I’ve never had any particular taste for the off-kilter grotesqueries of animation used as a prism to show darkness through children. It’s not to my taste. It may be for someone. Folks like Bill Plympton and his brand of absurdity in animation, but it’s not a specific interest of mine. And Hakhyun Kim’s short picture plays like so many of Plympton’s do. Hot take: Plympton has a signature style, but I do not find it enjoyable or very fulfilling to watch. To me, his method is haphazard visual design, pointed largely in its oddness and peculiarity, but lacking meaningful visual indicators. That’s how Red Table plays, too, it’s about a child with X’d out button eyes who smells money and causes some chaos in the nightmare of its capitalist playroom. The message there is self-evident but none of the delivery very much interests me.
I’ve seen too many COVID shorts now. Almost all of them play the same way. They ask the same questions. They follow the same string of thoughts. What does it really mean, that we’ve been locked away for so long? What does it mean to come back from that? Does it matter? It’s probably the last thing I want to see, a whispered meditation on what it all means. It was tired and old before it happened. We all sat in this mode long enough. When we returned and found the movies were just sitting there, too, there was nothing more hopeless than that. A black hole of thought, the COVID shorts have already run their course. There’s not a new idea here and it’s presented as we’ve seen everything the last two years. Please stop!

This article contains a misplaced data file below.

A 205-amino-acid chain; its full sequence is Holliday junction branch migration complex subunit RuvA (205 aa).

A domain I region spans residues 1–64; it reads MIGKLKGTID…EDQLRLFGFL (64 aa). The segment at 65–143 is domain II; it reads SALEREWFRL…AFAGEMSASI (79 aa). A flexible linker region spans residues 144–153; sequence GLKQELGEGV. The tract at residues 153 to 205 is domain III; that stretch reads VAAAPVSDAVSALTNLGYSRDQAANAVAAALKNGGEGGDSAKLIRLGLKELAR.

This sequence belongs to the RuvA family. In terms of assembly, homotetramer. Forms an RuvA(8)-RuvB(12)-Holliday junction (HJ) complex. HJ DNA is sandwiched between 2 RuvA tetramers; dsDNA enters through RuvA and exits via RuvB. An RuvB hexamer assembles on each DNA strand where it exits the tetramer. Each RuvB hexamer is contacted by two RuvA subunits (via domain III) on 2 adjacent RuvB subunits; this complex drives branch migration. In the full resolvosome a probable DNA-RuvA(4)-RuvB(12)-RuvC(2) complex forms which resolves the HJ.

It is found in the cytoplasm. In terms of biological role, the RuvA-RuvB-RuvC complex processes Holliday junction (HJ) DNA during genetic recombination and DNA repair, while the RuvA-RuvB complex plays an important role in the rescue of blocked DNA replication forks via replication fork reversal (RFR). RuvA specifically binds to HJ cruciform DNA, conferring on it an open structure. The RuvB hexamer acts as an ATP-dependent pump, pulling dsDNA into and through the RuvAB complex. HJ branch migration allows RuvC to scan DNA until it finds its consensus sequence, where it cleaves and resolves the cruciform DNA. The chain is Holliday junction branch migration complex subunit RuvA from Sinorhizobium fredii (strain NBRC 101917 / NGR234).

School Radio to Major Tom
I love David Bowie. I love the aesthetic of ’80s Japanese films. I love radio plays. I love short films! Great! We’ve found a great match. Here, a boy records a radio play based loosely upon David Bowie’s “Space Oddity”. When he arrives one day, he finds that a young woman has gone in, and added her own recordings. They go back and forth for a while and create something together, like letters from lonely penpals. With precision and grace, Takuya transports us back to the past with a sentimental and short story about two lost people finding each other. I like it a whole lot. Sometimes the simple tools of nostalgia are the best tools.
Early in July, Seattle caught a big heat wave. We desperately searched for a hotel. I got one booked, which promised an instant reprieve from the dry heat. Nobody has AC here and staying home just wouldn’t do. We got to the hotel and we breathed a collective sigh of relief into the sweltering air which returned a salty taste. Finally, a moment to enjoy the heat. We got some of our bags sorted in the car, got my daughter out, and went to check in. The nice lady at reception scrambles trying to find our room. Nothing. Maybe there’s an error? No error. She looks us up by name. We had booked a month out, at the hotel’s first opening spot. Shit. I spent the next six hours scrambling and checking in with hotels and trying to find the right spot. Eventually we did, landing in a place where someone had just canceled as we were walking up. Sweet reprieve. We entered our room and the AC barely ran but it was a sweet enough victory and we didn’t die of heat. It’s the small wins.
Zola is about a drought in Los Angeles. That is an increasingly regular thing. We are pretty locked into global climate change now. Things won’t get better. So must simply adapt and find the best solutions we can, while contributing the smallest footprint that we can. The characters of Zona are past that point. They just need some damn water. It’s a worrying little short with decent framing. It’s a fine small thing showing at Japan Cuts and maybe worth a few moments of your time.